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Half Full, half empty or just a glass?

We often hear the question, “Do you see the glass as half empty or half full?” It is a question to determine whether you are an optimist or a pessimist but I find that it is limiting as it leaves no room for my favorite kind of person, a realist! A Pessimist sees the negative in every situation – always looking for the worst case scenario. The Optimist refuses to see the bad and constantly searches for the silver lining. A realist on the other hand acknowledges both the good and the bad and tries to figure out how to make the total package work together.

A couldn’t imagine being either an Optomist or a Pessimist – either choice seems exhausting and counter=productive to me. If you refuse to see the good and focus only on the bad, you go through life exhausted and emotionally drained. There is only so much negativity and loss of hope that the human spirit can endure and only so much Lobsterism that your friends and family will put up with as well. Pessimists are drainers – they are no fun to be around, they do nothing for your self esteem and are impossible to work with. Not only do I not want to be a pessimist, I don’t even want to be around them.

On the opposite end of the spectrum are the happy smiling bubbly people that see the world through rose colored glasses. No matter the situation, no matter the problem, they always look for the positive spin, ignore or disregard the less attractive elements and refuse to see or even acknowledge the bad. I don’t want to be an optimist either – not because they are draining, but because their skewed take on reality often leaves problems unsolved or even worsened. Optimists are annoying people, they make terrible friends because sometimes bad things happen and no amount of smiling or positive spinning can make you feel better about them and you just want to grieve the situation instead of searching for the positive spin.

Think about your own personal relationships – how many people do you know are pessimists, how many are optomists and which do you think you are?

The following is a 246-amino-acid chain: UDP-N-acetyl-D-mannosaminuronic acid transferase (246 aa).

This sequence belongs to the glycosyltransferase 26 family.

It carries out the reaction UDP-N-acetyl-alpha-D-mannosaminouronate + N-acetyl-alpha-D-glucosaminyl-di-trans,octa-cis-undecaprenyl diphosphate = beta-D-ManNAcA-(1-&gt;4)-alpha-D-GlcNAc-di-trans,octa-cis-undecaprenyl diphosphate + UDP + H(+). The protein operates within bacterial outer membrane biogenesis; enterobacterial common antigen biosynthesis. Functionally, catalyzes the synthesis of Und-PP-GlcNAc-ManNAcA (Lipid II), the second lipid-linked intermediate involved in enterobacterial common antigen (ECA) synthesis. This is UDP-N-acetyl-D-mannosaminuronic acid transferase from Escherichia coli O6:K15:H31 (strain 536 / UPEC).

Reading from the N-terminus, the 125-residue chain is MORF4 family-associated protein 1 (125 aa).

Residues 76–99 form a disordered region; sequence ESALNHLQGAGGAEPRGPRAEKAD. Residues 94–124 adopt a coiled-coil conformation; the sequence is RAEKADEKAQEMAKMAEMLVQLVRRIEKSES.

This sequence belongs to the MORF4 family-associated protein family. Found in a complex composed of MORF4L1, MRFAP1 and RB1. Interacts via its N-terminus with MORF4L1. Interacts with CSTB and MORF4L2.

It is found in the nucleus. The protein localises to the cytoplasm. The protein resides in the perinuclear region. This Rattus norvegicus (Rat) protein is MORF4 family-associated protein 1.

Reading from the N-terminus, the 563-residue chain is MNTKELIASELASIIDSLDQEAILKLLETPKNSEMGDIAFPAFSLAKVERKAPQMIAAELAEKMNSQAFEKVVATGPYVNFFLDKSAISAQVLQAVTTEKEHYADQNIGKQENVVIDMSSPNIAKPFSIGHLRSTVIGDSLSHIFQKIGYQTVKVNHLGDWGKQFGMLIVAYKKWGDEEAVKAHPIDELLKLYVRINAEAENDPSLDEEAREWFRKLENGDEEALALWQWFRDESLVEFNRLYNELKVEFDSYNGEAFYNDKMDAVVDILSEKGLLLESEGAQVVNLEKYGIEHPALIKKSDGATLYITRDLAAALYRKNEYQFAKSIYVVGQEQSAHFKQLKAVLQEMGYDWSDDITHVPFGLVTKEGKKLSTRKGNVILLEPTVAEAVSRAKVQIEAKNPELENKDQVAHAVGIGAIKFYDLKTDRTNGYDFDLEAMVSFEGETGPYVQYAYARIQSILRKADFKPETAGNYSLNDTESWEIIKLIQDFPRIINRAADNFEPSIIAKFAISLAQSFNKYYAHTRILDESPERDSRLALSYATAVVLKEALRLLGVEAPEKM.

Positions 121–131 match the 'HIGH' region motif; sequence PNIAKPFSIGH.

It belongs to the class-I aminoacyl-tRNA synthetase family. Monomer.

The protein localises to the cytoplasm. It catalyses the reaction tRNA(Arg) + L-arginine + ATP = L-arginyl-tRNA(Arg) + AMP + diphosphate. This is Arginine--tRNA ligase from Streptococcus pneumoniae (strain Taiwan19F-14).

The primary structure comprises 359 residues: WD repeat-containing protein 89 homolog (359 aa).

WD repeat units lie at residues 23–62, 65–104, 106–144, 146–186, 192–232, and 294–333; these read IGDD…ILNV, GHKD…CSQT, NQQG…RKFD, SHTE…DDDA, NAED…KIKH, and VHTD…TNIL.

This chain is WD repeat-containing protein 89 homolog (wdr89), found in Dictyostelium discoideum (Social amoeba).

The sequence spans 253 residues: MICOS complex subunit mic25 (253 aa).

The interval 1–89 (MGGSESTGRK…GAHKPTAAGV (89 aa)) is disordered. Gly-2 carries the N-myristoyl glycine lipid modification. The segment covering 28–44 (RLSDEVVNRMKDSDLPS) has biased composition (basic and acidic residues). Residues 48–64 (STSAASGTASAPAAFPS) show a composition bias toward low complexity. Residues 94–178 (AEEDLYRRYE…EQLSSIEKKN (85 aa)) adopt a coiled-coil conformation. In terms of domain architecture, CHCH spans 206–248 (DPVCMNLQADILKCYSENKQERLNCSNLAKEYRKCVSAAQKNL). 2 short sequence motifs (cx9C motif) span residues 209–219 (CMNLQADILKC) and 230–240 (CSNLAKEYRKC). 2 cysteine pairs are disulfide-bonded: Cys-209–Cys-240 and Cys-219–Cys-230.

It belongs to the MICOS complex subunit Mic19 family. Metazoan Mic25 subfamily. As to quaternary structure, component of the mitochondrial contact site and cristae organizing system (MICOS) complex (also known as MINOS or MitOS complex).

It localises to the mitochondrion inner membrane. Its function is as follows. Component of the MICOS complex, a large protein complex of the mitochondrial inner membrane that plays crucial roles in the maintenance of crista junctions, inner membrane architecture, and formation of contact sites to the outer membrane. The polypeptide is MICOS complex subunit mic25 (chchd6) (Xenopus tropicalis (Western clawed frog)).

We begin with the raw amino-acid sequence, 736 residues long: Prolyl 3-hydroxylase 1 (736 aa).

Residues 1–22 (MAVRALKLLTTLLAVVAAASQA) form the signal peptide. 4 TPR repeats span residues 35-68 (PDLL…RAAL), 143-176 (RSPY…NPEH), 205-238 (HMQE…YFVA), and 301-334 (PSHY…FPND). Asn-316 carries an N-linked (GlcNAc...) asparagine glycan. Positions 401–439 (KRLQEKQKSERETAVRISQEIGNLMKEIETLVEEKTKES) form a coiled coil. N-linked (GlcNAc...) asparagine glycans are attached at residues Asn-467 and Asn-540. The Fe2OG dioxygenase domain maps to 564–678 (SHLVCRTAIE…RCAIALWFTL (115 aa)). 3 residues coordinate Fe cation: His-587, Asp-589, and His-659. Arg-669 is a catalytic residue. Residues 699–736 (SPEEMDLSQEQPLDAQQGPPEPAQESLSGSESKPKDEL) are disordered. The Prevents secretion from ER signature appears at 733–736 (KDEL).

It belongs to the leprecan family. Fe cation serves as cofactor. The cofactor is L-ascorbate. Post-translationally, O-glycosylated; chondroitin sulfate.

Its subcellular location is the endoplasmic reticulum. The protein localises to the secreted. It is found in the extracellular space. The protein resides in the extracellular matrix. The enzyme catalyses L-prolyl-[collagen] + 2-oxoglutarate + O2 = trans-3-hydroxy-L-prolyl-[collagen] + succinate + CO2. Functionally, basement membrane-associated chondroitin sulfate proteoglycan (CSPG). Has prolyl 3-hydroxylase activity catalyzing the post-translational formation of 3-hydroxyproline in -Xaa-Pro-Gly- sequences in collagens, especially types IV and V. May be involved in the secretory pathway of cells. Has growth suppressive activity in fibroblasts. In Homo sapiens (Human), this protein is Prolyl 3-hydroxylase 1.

As for myself, I don’t think I am either – I am a realist. In everything there are positives and negatives, light and dark, yin and yang – it is the way the universe works and without that balance of good and bad, the Universe would be a very scary place. Being a realist is about balance. Being able to hope for, plan for and work for the best possible result while looking at, analyzing, preparing for and solving the problems, the negatives that are sure to arise from every decision or act. When a child falls off their bike and skins their knee, an Optimist will say, “You gotta get right back on that bike and keep on riding! You’ll be fine!”, the Pessimist will say, “I don’t think you should ride anymore – it is too dangerous – what if you fall again?”. The Realist will wipe away the tears, bandage the knee and say, “I know that was scary and your knee hurts, but the more you practice, the better you will become at riding so until then, let’s wear knee pads and keep on trying!”

Realists base their attitude on the philosophy of, “You cannot change what you don’t acknowledge.” If you don’t discuss the problems and the risks, how can you prepare for or fix them? If you don’t see the benefits, if you have no hope for a positive outcome, if you have no goal – how could it ever be reached? Sometimes it can be hard to be a realist because others around you may not want to know about the risks, they may not want to hear about the problems and others may get frustrated with any kind of positive encouragement or wishful thinking. It is hard to be a realist when you are surrounded by optimists and pessimists, their forces tend to be polarizing and the realist might constantly feel the need to fight to stay balanced between two very strong forces. It is hard but sometimes you just have to be willing to stand up and scream, “Full or Empty – it doesn’t matter! Just drink the damn thing!”

This entry was posted on Tuesday, November 9th, 2010 at 6:49 pm and is filed under Uncategorized. You can follow any responses to this entry through the RSS 2.0 feed. You can leave a response, or trackback from your own site.

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